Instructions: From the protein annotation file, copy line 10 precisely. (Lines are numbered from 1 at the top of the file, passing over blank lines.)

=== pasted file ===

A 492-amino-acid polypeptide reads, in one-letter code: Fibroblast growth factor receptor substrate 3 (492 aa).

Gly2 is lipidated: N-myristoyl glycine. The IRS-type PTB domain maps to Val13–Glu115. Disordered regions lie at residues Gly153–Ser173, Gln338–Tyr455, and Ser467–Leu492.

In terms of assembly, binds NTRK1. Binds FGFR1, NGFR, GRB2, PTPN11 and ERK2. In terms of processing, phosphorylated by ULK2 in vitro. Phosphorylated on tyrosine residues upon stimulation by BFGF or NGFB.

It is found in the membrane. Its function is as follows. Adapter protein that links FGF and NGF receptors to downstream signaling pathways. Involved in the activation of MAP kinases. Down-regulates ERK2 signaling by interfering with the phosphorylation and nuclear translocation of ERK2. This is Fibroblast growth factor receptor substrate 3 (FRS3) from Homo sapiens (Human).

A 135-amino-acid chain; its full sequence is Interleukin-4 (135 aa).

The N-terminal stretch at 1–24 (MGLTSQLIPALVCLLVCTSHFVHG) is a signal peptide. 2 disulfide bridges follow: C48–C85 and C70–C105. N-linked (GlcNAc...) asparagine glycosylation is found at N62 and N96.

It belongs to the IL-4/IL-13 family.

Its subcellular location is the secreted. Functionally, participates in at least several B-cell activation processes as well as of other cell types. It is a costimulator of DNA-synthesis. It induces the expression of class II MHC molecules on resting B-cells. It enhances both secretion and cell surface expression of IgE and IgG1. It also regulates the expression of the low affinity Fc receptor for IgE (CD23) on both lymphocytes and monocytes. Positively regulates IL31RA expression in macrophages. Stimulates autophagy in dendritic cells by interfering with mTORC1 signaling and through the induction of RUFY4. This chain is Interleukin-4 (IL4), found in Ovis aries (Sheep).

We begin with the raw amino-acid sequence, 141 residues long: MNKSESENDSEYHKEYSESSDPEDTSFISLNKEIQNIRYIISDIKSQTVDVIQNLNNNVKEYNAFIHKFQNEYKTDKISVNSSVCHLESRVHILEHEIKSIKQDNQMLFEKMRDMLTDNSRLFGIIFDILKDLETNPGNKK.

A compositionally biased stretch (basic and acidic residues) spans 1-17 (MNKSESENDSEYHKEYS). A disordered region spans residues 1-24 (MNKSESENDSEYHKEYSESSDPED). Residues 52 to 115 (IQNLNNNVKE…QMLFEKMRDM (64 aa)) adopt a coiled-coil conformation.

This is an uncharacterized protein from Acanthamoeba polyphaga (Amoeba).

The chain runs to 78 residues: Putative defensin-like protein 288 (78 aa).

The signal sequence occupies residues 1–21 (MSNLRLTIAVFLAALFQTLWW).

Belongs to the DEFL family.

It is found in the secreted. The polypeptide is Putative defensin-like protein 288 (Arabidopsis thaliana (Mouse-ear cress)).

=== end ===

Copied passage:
A compositionally biased stretch (basic and acidic residues) spans 1-17 (MNKSESENDSEYHKEYS). A disordered region spans residues 1-24 (MNKSESENDSEYHKEYSESSDPED). Residues 52 to 115 (IQNLNNNVKE…QMLFEKMRDM (64 aa)) adopt a coiled-coil conformation.